Mastercard credit cards
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The crypto economy is about to expand.
Mastercard is preparing to announce that any of the thousands of banks and millions of merchants on its payments network can soon integrate crypto into their products, CNBC has learned.
That includes bitcoin wallets, credit and debit cards that earn rewards in crypto and enable digital assets to be spent, and loyalty programs where airline or hotel points can be converted into bitcoin.
To do so, the payments network is partnering with Bakkt, the crypto firm recently spun off by Intercontinental Exchange, which will be the behind-the-scenes provider of custodial services for those who sign up, executives at the two firms told CNBC.
“We want to offer all of our partners the ability to more easily add crypto services to whatever it is they’re doing,” Sherri Haymond, Mastercard’s executive vice president of digital partnerships, said in an interview. “Our partners, be they banks, fintechs or merchants can offer their customers the ability to buy, sell and hold cryptocurrency through an integration with the Baktt platform.”
The announcement could lead to a significant expansion in the ways regular Americans earn and spend bitcoin and other cryptocurrencies. Mastercard runs one of the dominant global payments networks along with Visa and has relationships with more than 20,000 financial institutions around the world. There are 2.8 billion Mastercards in use, according to the company.
Gavin Michael, CEO of Bakkt rings a ceremonial bell on the floor of the New York Stock Exchange (NYSE) in New York City, October 18, 2021.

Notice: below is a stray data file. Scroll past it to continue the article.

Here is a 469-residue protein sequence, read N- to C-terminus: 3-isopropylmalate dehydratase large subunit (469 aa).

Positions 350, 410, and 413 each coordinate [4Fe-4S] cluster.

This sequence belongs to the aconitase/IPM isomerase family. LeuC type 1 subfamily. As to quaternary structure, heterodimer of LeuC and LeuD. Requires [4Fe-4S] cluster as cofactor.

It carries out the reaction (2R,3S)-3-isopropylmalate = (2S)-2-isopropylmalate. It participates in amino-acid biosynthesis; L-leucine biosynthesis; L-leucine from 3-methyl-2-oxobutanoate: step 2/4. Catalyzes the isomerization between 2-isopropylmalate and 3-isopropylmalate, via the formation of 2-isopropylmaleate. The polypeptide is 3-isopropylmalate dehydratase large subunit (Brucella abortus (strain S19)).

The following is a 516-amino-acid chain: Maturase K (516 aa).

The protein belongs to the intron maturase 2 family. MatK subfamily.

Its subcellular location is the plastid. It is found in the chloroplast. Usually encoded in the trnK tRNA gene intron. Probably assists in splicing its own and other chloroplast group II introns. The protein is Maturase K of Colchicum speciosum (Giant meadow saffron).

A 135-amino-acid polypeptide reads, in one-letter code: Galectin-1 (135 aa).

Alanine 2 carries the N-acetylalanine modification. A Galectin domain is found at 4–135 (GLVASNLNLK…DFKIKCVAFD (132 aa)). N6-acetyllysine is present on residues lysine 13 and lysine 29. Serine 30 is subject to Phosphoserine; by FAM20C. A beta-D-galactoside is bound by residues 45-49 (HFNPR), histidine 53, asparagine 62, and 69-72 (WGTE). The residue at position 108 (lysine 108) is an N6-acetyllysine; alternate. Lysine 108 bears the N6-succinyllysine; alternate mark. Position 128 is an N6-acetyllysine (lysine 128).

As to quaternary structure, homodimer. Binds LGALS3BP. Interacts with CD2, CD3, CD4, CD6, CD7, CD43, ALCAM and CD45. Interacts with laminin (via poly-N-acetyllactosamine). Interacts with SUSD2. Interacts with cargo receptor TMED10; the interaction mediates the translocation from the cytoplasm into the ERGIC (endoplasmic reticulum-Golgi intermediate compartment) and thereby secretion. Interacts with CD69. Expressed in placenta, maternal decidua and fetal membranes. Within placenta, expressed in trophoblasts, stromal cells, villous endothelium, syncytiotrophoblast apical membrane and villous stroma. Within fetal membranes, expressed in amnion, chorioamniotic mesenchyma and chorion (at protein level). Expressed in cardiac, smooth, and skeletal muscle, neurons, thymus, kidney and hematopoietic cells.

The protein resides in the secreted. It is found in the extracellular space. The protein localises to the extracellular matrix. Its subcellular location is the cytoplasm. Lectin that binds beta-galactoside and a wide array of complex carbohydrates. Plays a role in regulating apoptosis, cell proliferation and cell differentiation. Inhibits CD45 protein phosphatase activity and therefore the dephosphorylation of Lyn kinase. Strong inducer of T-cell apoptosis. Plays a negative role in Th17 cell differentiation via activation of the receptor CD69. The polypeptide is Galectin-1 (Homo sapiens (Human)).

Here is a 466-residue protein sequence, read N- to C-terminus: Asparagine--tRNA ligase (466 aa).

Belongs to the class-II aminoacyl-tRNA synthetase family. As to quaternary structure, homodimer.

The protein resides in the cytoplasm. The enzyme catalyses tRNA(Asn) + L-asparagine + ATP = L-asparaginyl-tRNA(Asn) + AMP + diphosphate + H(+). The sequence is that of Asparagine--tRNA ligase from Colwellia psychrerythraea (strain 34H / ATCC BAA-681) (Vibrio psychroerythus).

Brendan McDermid | Reuters
Interest in Bitcoin has remained high as the original cryptocurrency surged this year, hitting a record price above $60,000 this month. U.S. regulators have allowed the fund industry to offer bitcoin ETFs for the first time this month, while big institutional investors like bond giant Pimco have said they were considering trading crypto.
That interest has led Mastercard clients to ask the network for help in providing crypto services, according to Haymond. That way, banks can keep customers on their own platforms rather than seeing dollars migrate to crypto exchanges, she said.
Shares of Bakkt, which began trading as a public company last week, surged more than 70% in premarket trading on the news. Mastercard and Bakkt were set to announce their partnership later Monday at the annual Money20/20 conference in Las Vegas.
Besides providing crypto wallets and credit cards for banks, the partnership means that even merchants and restaurants can begin to offer rewards in bitcoin instead of traditional points, according to Bakkt CEO Gavin Michael. Existing points can be converted into crypto at rates set by the participating companies, giving customers the ability to earn a yield, he said.
“We’re lowering the barriers to entry, allowing people to take something like your rewards points and trade them into crypto,” Michael said in an interview. “It’s an easy way to get going because you’re not using cash, you’re putting something that’s an idle asset sitting on your balance sheet, and we’re allowing you to put in to work.”